Although attendance is not taken, I urge everyone to come to class regularly. You will be responsible for all material that has been mentioned in class. The handouts cover most of it, but the class period should be valued as an excellent forum for questions that you may have. Please ask whenever you are unclear about certain aspects of the material. Chances are that you won't be alone. I'd like to maintain a lively student-teacher interaction in the lecture.

Lab procedures and lab grading policy:

Labs are handed out in class and are due at midnight on the dates listed in the course schedule. Submits will be done on Stony Brook Blackboard. It is your responsibility to check whether the upload was sucessful and you received a proper grade for your lab work. The grades will be posted in a timely fashion on Blackboard. Late penalties (10% per each late day) are imposed precisely at midnight on the day the lab is due. There are no extensions given to individuals unless its an extreme case of a proven emergency. There is plenty of time to do the labs, especially if you start on them right away. If you wait, you may run out of time, and this is your responsibility. I will, however, give extensions to the class in case of general equipment failure or other, universal, uncontrollable, devastating circumstances.

Academic misconduct policy:

Don't cheat. Cheating on anything will be dealt with as academic misconduct and handled accordingly. I won't spend a lot of time trying to decide if you actually cheated. If I think cheating might have occurred, then evidence will be forwarded to the University's Academic Misconduct Committee and they will decide. If cheating has occured, an F grade will be awarded. Discussion of assignments is acceptable, but you must do your own work. Near duplicate assignments will be considered cheating unless the assignment was restrictive enough to justify such similarities in independent work. Just think of it that way: Cheating impedes learning and having fun. The labs are meant to give you an opportunity to really understand the class material. If you don't do the lab yourself, you are likely to fail the exams. Please also note that opportunity makes thieves: It is your responsibility to protect your work and to ensure that it is not turned in by anyone else. No excuses!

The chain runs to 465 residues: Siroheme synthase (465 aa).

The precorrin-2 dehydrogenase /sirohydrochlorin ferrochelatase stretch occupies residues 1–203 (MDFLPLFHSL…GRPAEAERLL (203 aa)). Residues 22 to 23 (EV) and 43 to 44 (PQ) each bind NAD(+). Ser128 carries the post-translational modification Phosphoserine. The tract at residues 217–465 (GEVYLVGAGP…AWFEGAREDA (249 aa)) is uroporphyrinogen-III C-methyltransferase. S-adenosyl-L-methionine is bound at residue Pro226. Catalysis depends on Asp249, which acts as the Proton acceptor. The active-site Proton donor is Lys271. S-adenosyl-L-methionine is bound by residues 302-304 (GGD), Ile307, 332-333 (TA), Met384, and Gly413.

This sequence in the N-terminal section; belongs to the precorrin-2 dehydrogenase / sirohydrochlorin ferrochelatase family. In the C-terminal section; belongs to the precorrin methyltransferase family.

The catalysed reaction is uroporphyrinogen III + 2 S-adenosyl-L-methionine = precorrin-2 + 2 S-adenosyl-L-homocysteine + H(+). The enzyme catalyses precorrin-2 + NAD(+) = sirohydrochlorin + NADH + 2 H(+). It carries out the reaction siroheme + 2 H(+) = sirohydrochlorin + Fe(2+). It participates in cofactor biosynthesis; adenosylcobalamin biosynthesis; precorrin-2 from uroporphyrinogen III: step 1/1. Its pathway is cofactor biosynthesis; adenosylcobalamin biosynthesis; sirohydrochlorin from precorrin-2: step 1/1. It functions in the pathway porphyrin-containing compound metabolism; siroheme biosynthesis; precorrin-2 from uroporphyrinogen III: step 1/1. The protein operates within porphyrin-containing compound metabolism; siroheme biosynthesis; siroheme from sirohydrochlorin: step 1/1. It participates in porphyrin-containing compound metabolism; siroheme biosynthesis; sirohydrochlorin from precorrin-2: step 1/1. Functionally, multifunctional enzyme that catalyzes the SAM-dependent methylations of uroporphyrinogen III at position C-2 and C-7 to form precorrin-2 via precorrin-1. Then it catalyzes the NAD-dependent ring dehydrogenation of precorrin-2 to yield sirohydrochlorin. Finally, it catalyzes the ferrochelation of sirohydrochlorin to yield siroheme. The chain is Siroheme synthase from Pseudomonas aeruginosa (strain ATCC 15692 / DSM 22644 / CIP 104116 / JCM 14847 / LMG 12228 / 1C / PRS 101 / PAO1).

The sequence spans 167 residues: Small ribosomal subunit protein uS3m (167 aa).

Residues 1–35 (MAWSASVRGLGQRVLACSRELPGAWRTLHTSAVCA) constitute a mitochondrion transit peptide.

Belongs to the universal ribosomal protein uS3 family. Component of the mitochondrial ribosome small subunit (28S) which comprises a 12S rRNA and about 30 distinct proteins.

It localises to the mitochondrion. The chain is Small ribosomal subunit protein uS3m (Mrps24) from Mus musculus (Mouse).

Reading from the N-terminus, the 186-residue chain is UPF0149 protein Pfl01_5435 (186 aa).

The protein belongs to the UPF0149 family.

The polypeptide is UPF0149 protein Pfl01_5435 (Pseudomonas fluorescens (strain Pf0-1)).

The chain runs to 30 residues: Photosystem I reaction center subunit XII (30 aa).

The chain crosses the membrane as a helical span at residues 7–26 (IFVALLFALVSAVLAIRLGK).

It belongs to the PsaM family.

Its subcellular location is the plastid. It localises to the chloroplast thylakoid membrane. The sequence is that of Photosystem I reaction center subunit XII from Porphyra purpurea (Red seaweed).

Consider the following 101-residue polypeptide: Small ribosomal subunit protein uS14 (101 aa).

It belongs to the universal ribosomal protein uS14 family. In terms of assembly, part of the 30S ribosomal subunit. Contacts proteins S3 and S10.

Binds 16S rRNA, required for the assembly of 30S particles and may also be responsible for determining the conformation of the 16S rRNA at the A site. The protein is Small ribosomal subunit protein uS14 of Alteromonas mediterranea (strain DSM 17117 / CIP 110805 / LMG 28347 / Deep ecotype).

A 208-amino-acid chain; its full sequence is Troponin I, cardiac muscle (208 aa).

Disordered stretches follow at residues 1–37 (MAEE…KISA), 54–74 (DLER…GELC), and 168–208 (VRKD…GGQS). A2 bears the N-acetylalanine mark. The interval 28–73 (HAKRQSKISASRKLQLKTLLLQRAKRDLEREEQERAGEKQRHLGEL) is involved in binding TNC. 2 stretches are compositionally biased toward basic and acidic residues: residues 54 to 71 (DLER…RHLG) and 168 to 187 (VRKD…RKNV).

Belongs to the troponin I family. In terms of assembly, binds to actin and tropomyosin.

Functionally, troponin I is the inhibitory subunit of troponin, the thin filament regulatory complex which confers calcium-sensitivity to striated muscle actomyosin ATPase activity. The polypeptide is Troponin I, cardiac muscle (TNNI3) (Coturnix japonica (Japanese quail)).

Note: The software you design must be your own. Do not use the software that comes with the book or any kind of software you find on the internet. You will not be able to pass the exams if you don't write the software on your own. I consider incorporation of third-party software (with the exception of the OpenGL and FLTK libraries) as plagiarism and I will prosecute it as such.

Disability note:

If you have a physical, psychological, medical or learning disability that may impact on your ability to carry out assigned course work, I would urge that you contact the staff in the Disabled Student Services office (DSS), Room 133 Humanities, 632-6748/TDD. DSS will review your concerns and determine, with you, what accommodations are necessary and appropriate. All information and documentation of disability is confidential.